Three dimensional printing has been around since the mid-1980s, but in recent years, its usage has become more widespread, particularly as it relates to medical applications. Advancements in the field of 3D printing have made it possible to produce patient-specific prosthetics and implants that are fast, easy and cheap to make. One condition that has been successfully treated by the use of this technology is called tracheobronchomalasia. This occurs when a child is born with underdeveloped tissues in the airway, which cause it to collapse. It is extremely serious, and life-threatening respiratory and cardiac events can occur as a result. Nowadays, however, researchers are able to customize splints for these children which, when implanted, expand and grow as the tissues they are supporting become stronger. Eventually, the device is absorbed by the body, making removal surgery unnecessary.
Further benefits include reduced waste (only what is needed is printed), and physician preparedness, which can be critical for patients who are undergoing very complicated or extremely delicate surgeries that require extreme precision. Dr. Oren Tepper, who is a board certified plastic surgeon specializing in cosmetic and reconstructive surgery, recently consulted a variety of 3D “print-outs” to prepare for his role in the separation of conjoined twins at Montefiore Medical Center in New York. Joined at their heads (including portions of their brains), Dr. Tepper and a large team of medical professionals had approximately forty models of the boys’ anatomy to study in advance of the surgery. These included accurate three-dimensional representations of the twins’ vasculature, cranial structure and sinus pathways among many others. Studying the models was essential in developing a surgical plan that would have the most chance of success. Complicated procedures in the future will undoubtedly become more precise and much safer because of this technology.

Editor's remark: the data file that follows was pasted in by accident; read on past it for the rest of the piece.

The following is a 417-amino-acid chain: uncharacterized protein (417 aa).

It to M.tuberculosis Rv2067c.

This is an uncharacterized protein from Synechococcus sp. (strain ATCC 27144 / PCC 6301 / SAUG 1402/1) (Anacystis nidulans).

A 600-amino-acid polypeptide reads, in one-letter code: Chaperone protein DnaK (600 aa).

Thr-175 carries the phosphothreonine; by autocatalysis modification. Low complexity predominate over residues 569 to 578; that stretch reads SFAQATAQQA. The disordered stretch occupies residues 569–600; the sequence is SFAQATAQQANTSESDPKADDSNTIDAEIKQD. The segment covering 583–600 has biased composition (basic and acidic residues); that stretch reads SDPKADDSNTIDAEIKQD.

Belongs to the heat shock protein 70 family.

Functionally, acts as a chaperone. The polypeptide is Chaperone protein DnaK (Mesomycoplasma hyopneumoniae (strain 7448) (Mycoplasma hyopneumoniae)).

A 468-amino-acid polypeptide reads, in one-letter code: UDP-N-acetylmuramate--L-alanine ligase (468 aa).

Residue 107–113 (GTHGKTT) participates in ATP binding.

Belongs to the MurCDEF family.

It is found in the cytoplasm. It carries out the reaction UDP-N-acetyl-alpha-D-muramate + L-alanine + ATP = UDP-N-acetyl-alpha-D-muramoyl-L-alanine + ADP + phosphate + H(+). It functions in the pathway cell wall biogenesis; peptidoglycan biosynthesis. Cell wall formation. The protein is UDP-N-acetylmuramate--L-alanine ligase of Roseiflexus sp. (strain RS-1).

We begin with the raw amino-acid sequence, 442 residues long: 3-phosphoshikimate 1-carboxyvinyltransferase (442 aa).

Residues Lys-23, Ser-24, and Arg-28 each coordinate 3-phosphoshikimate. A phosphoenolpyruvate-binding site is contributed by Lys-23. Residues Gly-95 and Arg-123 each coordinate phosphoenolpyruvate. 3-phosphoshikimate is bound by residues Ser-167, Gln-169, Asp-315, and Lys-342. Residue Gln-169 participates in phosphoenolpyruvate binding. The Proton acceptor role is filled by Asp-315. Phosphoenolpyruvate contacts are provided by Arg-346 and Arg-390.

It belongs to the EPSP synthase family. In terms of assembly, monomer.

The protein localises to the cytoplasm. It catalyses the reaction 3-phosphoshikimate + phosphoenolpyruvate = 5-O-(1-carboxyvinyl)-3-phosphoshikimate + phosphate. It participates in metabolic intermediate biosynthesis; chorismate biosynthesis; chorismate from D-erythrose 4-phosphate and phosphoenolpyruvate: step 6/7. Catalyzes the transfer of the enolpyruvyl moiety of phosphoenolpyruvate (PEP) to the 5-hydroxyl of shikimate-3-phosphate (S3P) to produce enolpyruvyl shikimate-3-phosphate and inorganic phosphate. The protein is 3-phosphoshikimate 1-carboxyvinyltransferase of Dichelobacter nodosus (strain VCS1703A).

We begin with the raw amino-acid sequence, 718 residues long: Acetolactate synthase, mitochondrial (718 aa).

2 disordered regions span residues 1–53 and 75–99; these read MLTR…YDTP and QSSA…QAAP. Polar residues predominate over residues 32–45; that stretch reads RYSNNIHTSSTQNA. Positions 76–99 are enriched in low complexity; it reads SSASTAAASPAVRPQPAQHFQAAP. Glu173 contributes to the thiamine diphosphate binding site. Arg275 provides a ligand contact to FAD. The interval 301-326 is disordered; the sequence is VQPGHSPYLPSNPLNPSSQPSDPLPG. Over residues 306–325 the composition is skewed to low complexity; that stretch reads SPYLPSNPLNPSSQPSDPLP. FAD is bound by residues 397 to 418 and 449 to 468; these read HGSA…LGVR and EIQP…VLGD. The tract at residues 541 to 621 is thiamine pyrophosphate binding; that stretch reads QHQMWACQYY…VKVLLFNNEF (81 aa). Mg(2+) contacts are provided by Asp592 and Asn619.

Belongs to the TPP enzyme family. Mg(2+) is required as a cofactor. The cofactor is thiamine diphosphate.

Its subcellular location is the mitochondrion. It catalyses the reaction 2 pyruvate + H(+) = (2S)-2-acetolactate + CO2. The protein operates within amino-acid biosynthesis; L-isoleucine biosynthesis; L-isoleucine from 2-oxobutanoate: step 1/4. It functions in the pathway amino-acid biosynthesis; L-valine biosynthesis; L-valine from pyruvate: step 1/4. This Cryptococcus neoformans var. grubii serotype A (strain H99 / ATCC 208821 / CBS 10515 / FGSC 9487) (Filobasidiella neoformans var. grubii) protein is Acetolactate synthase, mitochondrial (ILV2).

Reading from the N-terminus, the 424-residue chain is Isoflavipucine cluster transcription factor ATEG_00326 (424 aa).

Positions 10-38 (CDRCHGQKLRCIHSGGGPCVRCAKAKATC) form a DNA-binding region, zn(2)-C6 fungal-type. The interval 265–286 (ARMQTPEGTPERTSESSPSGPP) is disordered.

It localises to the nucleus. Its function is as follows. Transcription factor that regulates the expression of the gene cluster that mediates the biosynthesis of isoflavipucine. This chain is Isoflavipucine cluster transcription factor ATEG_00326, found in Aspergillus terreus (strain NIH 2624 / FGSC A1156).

3D printing has unlimited potential in the medical field with researchers exploring a multitude of possibilities. There currently exists a 3D printer that can map a burn and determine (layer by layer) how to fill in the wound by printing it directly onto the patient! With researchers currently printing versions of bone, blood vessels and cartilage, the industry is exploding with potential. One day we may even be able to print out our own prescription drugs by simply downloading the correct program. The kids who are printing plastic doll furniture and dinosaurs today might grow up to become the scientists who figure out how to print organs tomorrow.
Learn more about Dr. Oren Tepper’s work and how he uses 3D printing on this week’s episode of Weekly Infusion.